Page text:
}
        public BuilderWithTransmission transmission(Transmission transmission) {
            return new BuilderWithTransmission(transmission, stereo);
        }
        @Override
        public Builder stereo(Stereo stereo) {
            super.stereo(stereo);
            return this;
        }
    }

    public class OptionalBuilder {
        protected Stereo stereo = null;
        private OptionalBuilder() {}
        public OptionalBuilder stereo(Stereo stereo) {
            this.stereo = stereo;
            return this;
        }
    }

    public class BuilderWithEngine extends OptionalBuilder {
        private Engine engine;
        private BuilderWithEngine(Engine engine, Stereo stereo) {
            this.engine = engine;
            this.stereo = stereo;
        }
        public CompleteBuilder transmission(Transmission transmission) {
            return new CompleteBuilder(engine, transmission, stereo);
        }
        public BuilderWithEngine engine(Engine engine) {
            this.engine = engine;
            return this;
        }
        @Override
        public BuilderWithEngine stereo(Stereo stereo) {
            super.stereo(stereo);
            return this;
        }
    }

    public class BuilderWithTransmission extends OptionalBuilder {
        private Transmission transmission;
        private BuilderWithTransmission(Transmission transmission, Stereo stereo) {
            this.transmission = transmission;
            this.stereo = stereo;
        }
        public CompleteBuilder engine(Engine engine) {
            return new CompleteBuilder(engine, transmission, stereo);
        }
        public BuilderWithTransmission transmission(Transmission transmission) {
            this.transmission = transmission;
            return this;
        }
        @Override
        public BuilderWithTransmission stereo(Stereo stereo) {
            super.stereo(stereo);
            return this;
        }
    }

    public class CompleteBuilder extends OptionalBuilder {
        private Engine engine;
        private Transmission transmission;
        private CompleteBuilder(Engine engine, Transmission transmission, Stereo stereo) {
            this.engine = engine;
            this.transmission = transmission;
            this.stereo = stereo;
        }
        public CompleteBuilder engine(Engine engine) {
            this.engine = engine;
            return this;
        }
        public CompleteBuilder transmission(Transmission transmission) {
            this.transmission = transmission;
            return this;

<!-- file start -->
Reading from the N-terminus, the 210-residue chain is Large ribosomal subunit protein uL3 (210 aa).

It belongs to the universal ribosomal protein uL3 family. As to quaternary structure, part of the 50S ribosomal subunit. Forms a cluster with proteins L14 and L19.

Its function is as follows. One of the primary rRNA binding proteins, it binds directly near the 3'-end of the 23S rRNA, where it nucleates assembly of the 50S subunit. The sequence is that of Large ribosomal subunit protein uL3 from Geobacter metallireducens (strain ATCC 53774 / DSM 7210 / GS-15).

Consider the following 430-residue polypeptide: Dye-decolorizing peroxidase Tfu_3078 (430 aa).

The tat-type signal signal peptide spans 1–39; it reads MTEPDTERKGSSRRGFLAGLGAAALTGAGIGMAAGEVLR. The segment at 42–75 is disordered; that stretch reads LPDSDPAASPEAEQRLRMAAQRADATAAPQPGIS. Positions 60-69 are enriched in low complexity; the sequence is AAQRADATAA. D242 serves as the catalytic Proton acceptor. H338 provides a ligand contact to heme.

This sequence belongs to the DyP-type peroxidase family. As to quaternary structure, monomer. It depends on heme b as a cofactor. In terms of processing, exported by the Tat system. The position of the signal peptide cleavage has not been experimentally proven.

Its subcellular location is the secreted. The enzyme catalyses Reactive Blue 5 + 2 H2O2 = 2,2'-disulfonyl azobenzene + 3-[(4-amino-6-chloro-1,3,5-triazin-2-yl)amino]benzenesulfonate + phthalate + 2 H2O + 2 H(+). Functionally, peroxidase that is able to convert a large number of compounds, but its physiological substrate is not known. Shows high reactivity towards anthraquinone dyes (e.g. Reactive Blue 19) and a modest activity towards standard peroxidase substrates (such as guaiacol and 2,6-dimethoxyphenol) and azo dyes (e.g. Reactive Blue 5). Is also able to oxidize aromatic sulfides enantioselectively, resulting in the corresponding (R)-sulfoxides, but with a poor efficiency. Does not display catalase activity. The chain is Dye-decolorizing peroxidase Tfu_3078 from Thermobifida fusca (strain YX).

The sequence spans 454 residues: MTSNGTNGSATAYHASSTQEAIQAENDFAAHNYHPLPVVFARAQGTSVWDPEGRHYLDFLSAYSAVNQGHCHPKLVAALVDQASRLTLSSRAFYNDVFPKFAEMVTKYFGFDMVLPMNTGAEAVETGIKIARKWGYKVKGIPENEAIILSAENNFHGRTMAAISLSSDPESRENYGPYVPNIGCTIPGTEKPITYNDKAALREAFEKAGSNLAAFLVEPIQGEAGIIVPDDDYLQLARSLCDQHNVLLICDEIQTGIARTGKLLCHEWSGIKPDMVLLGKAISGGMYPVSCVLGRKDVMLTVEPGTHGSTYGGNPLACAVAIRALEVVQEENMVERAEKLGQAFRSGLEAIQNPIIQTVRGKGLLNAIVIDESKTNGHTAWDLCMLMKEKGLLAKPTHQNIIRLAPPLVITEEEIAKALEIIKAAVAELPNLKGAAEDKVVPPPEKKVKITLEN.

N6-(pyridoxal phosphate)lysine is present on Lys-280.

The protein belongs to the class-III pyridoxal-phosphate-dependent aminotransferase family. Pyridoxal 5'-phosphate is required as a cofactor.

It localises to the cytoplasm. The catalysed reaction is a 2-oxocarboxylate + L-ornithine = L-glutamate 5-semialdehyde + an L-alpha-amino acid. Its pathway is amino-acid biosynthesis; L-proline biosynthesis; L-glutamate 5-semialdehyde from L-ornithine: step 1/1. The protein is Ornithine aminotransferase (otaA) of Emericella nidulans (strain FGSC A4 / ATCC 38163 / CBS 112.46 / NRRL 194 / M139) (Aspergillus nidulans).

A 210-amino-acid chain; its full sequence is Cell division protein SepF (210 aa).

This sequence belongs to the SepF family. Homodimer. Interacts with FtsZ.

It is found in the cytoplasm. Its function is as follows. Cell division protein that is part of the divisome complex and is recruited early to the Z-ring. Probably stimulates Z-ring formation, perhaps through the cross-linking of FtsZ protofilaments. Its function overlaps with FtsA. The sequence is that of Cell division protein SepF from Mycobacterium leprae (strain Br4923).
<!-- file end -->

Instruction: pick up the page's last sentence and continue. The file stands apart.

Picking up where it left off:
}
        @Override
        public CompleteBuilder stereo(Stereo stereo) {
            super.stereo(stereo);
            return this;
        }
        public Car build() {
            return new Car() {
                @Override
                public Engine getEngine() {
                    return engine;
                }
                @Override
                public Transmission getTransmission() {
                    return transmission;
                }
                @Override
                public Stereo getStereo() {
                    return stereo;
                }
            };
        }
    }
}

As you can tell, this doesn't scale well, as the number of different builder classes required would be O(2^n) where n is the number of mandatory setters.

Hence my question: Can this be done more elegantly?

(I'm looking for an answer that works with Java, although Scala would be acceptable too)

  • 1
    What prevents you from just using an IoC container to stand up all of these dependencies? Also, I'm not clear why, if order doesn't matter as you have asserted, you couldn't just use ordinary setter methods that return this? – Robert Harvey Jul 7 '16 at 23:17
  • What does it mean to invoke .engine(e) twice for one builder? – Erik Eidt Jul 7 '16 at 23:32
  • 3
    If you want to verify it statically without manually writing a class for every combination, you probably have to use neckbeard-level stuff like macros or template metaprogramming. Java isn't expressive enough for that, to my knowledge, and the effort likely wouldn't be worth it over dynamically verified solutions in other languages. – Karl Bielefeldt Jul 8 '16 at 1:14
  • 1
    Robert: The goal is to have the type checker enforce the fact that both an engine and a transmission are mandatory; this way you can't even call build() if you haven't called engine(e) and transmission(t) before. – derabbink Jul 8 '16 at 7:30
  • Erik: You might want to start with a default Engine implementation, and later overwrite it with a more specific implementation. But most likely this would make more sense if engine(e) wasn't a setter, but an adder: addEngine(e). This would be useful for a Car builder that can produce hybrid cars with more than one engine/motor. Since this is a contrived example, I didn't go into details on why you might want to do this - for brevity. – derabbink Jul 8 '16 at 7:33
3

You seem to have two different requirements, based on the method calls you provided.

  1. Only one (required) engine, only one (required) transmission, and only one (optional) stereo.
  2. One or more (required) engines, one or more (required) transmissions, and one or more (optional) stereos.

I think the first issue here is that you don't know what you want the class to do. Part of that is that it's not known what you want the built object to look like.